From the figures we could see that our algorithm works best for dog and dance and relatively worse for Van Gogh and Mona Lisa, while medium for the lady set, since for the first two sets, the difference between the foreground and background is relatively larger than the latter two.
In the dance, lady and Mona Lisa sets, the results of the first row are much better than the second row, since the first row has more strokes for both the foreground and background, than those of the second row, which as a consequence leading to a more accurate Gaussian mixture model to approximate the probability of the image pixels belonging to foreground and background.
In the dog set, the hair of a person at the upper right corner of the image is mistakenly segmented as the foreground, because it’s great similarity in color and texture with the dog region. It can also be observed in other sets that background regions that are similar to the foreground in color and texture are quite possible classified as foreground.
The performance on Mona Lisa and Van Gogh sets are much worse, since the great similarity between much of the background regions and the foreground, especially the lower part.
In conclusion, what really matter in the lazy snapping procedures is the size of the samples and the distinction of foreground in both color and textures. In order to get good performance, we must make sure that our strokes are rich enough, inclusive of different color patches in foreground and background. For those images with low contrast between foreground and background, we need to draw more strokes.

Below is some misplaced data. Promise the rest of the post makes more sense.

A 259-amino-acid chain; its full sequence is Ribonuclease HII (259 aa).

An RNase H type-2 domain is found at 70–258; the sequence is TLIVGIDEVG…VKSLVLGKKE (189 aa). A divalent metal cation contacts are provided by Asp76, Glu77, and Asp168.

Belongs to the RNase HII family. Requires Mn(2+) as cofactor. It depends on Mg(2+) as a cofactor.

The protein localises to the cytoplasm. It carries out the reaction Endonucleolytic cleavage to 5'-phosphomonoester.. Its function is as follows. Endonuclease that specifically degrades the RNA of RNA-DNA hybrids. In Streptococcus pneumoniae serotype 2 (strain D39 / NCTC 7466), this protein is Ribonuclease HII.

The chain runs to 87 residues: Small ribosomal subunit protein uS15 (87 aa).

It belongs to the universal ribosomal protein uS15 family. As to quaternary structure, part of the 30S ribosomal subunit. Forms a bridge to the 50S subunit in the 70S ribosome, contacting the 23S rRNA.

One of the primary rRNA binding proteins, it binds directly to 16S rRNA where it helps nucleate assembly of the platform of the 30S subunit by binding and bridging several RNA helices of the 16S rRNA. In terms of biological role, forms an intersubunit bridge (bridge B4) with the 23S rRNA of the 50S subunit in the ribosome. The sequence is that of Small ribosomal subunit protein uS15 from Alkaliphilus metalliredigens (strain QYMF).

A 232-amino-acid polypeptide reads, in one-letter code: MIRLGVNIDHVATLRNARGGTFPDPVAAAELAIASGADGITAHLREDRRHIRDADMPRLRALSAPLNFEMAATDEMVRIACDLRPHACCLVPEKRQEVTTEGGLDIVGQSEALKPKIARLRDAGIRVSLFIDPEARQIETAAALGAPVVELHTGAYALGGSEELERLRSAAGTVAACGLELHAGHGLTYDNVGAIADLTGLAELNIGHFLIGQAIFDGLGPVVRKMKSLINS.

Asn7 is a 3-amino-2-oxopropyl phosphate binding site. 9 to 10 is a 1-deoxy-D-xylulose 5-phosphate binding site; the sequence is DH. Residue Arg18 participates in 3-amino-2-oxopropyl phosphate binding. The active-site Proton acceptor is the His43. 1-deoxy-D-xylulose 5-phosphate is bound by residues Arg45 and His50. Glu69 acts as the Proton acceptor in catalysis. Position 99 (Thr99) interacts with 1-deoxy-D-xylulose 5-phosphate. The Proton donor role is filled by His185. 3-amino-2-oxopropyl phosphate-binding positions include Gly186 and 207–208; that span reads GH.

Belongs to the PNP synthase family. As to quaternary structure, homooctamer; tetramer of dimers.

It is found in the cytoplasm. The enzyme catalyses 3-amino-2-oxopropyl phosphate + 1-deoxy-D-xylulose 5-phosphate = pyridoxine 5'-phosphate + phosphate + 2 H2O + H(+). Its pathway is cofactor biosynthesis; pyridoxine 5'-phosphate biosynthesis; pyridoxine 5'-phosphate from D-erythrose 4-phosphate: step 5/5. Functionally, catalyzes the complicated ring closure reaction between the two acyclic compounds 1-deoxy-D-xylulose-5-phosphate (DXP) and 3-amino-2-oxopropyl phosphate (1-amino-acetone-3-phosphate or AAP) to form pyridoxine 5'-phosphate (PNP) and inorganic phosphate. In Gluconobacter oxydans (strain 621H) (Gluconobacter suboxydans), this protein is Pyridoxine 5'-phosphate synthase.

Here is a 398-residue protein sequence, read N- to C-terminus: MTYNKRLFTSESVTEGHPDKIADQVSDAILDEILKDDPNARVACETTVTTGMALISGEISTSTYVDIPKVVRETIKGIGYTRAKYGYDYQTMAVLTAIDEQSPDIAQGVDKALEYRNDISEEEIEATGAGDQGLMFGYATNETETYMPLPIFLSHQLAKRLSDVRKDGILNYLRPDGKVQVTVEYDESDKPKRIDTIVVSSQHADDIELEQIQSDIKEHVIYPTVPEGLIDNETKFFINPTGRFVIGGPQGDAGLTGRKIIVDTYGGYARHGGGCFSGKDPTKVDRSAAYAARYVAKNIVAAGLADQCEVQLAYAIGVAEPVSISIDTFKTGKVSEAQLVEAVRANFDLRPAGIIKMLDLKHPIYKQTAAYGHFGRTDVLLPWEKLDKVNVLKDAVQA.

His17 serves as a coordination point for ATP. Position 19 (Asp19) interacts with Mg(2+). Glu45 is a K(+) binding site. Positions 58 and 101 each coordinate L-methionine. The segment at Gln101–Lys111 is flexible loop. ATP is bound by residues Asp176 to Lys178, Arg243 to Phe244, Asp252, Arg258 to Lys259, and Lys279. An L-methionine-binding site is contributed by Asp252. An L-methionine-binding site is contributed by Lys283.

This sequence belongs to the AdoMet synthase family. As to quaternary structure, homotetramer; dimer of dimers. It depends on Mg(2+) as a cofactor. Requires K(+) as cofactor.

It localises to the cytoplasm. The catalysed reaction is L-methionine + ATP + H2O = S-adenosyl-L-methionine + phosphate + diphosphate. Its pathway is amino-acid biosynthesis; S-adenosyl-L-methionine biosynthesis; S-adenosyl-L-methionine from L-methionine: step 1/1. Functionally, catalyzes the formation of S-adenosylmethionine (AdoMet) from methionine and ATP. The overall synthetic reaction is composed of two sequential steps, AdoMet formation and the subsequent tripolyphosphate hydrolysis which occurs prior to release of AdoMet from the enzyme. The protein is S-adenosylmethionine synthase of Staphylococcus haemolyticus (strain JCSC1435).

Since the initial node weights are based on color, segmentation is very easy on subjects that are a very different color from the background, like the dog picture. It is also helpful when the fore- or background is a solid color. When there is a lot of discontinuous color, it means more lines will be needed to correctly segment the image.
In addition, in the MATLAB implementation, the pairwise matrix, denoting the graph structure of the image with corresponding link or edge costs, is an N by N sparse matrix, where N is the number of pixels in the images, usually thousands of thousands. The calculation of this matrix slows down the whole lazy snapping process, taking about two minutes on average for each segmentation task, which is far away from the real time segmentation proposed by Microsoft.
5. Conclusions and Possible Improvements
In this project, we learnt how to segment a picture using lazy snapping, a very efficient and interesting technique. However, based on the implementation, I think there are several parts need to be improved.
Since our algorithm is sensitive to the color discontinuity, while the edge cost is based on the color difference. This leads to many noisy discontinuity and noise holes in the result. Therefore, in the future, we could add some spatial distance in the distance vector only based on color, because the further a pixel is to a marked foreground or background, the less likely they belong to the same group. By combining the color and space distance, we could get better results.
The segmentation in our algorithm is coarse, so in order to get smooth boundary, we may do some edge editing after lazy snapping.
As for the speed, we should come up with some more efficient ways to calculate that huge sparse matrix, or simply re-implement the whole algorithm with C\C++, directly calling the library functions rather than the MATLAB wrappers.